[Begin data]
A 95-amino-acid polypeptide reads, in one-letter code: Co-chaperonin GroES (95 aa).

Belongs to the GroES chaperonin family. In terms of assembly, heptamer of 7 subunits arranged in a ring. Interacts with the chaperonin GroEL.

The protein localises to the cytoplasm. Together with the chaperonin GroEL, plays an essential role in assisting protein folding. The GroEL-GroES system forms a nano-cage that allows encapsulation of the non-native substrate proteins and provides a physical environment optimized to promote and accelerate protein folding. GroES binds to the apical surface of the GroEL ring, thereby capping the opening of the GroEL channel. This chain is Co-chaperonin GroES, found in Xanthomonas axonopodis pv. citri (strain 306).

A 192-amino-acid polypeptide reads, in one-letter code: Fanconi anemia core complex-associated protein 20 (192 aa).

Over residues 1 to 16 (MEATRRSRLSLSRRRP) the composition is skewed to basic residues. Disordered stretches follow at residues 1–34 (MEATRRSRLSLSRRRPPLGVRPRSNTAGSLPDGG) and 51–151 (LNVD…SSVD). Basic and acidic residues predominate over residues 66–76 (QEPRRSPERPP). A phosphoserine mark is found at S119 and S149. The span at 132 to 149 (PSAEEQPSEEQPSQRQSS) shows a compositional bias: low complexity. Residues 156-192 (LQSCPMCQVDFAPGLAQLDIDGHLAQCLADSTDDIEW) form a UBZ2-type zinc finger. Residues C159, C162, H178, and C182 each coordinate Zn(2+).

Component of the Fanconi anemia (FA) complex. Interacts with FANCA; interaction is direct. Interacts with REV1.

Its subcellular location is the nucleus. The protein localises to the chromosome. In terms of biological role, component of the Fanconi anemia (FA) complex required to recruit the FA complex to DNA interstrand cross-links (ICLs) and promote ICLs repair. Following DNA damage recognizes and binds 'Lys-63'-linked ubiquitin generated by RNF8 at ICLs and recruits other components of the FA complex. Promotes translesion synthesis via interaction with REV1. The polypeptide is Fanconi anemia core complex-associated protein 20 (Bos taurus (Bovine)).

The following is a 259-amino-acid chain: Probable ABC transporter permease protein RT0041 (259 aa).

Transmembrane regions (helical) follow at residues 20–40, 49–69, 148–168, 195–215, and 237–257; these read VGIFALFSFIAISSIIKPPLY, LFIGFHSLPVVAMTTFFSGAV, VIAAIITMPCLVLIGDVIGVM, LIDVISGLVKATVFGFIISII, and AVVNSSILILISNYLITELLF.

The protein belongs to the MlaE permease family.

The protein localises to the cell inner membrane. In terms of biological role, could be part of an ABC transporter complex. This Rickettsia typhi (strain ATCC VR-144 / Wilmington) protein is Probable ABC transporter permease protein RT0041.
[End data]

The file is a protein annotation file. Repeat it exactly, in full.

A 95-amino-acid polypeptide reads, in one-letter code: Co-chaperonin GroES (95 aa).

Belongs to the GroES chaperonin family. In terms of assembly, heptamer of 7 subunits arranged in a ring. Interacts with the chaperonin GroEL.

The protein localises to the cytoplasm. Together with the chaperonin GroEL, plays an essential role in assisting protein folding. The GroEL-GroES system forms a nano-cage that allows encapsulation of the non-native substrate proteins and provides a physical environment optimized to promote and accelerate protein folding. GroES binds to the apical surface of the GroEL ring, thereby capping the opening of the GroEL channel. This chain is Co-chaperonin GroES, found in Xanthomonas axonopodis pv. citri (strain 306).

A 192-amino-acid polypeptide reads, in one-letter code: Fanconi anemia core complex-associated protein 20 (192 aa).

Over residues 1 to 16 (MEATRRSRLSLSRRRP) the composition is skewed to basic residues. Disordered stretches follow at residues 1–34 (MEATRRSRLSLSRRRPPLGVRPRSNTAGSLPDGG) and 51–151 (LNVD…SSVD). Basic and acidic residues predominate over residues 66–76 (QEPRRSPERPP). A phosphoserine mark is found at S119 and S149. The span at 132 to 149 (PSAEEQPSEEQPSQRQSS) shows a compositional bias: low complexity. Residues 156-192 (LQSCPMCQVDFAPGLAQLDIDGHLAQCLADSTDDIEW) form a UBZ2-type zinc finger. Residues C159, C162, H178, and C182 each coordinate Zn(2+).

Component of the Fanconi anemia (FA) complex. Interacts with FANCA; interaction is direct. Interacts with REV1.

Its subcellular location is the nucleus. The protein localises to the chromosome. In terms of biological role, component of the Fanconi anemia (FA) complex required to recruit the FA complex to DNA interstrand cross-links (ICLs) and promote ICLs repair. Following DNA damage recognizes and binds 'Lys-63'-linked ubiquitin generated by RNF8 at ICLs and recruits other components of the FA complex. Promotes translesion synthesis via interaction with REV1. The polypeptide is Fanconi anemia core complex-associated protein 20 (Bos taurus (Bovine)).

The following is a 259-amino-acid chain: Probable ABC transporter permease protein RT0041 (259 aa).

Transmembrane regions (helical) follow at residues 20–40, 49–69, 148–168, 195–215, and 237–257; these read VGIFALFSFIAISSIIKPPLY, LFIGFHSLPVVAMTTFFSGAV, VIAAIITMPCLVLIGDVIGVM, LIDVISGLVKATVFGFIISII, and AVVNSSILILISNYLITELLF.

The protein belongs to the MlaE permease family.

The protein localises to the cell inner membrane. In terms of biological role, could be part of an ABC transporter complex. This Rickettsia typhi (strain ATCC VR-144 / Wilmington) protein is Probable ABC transporter permease protein RT0041.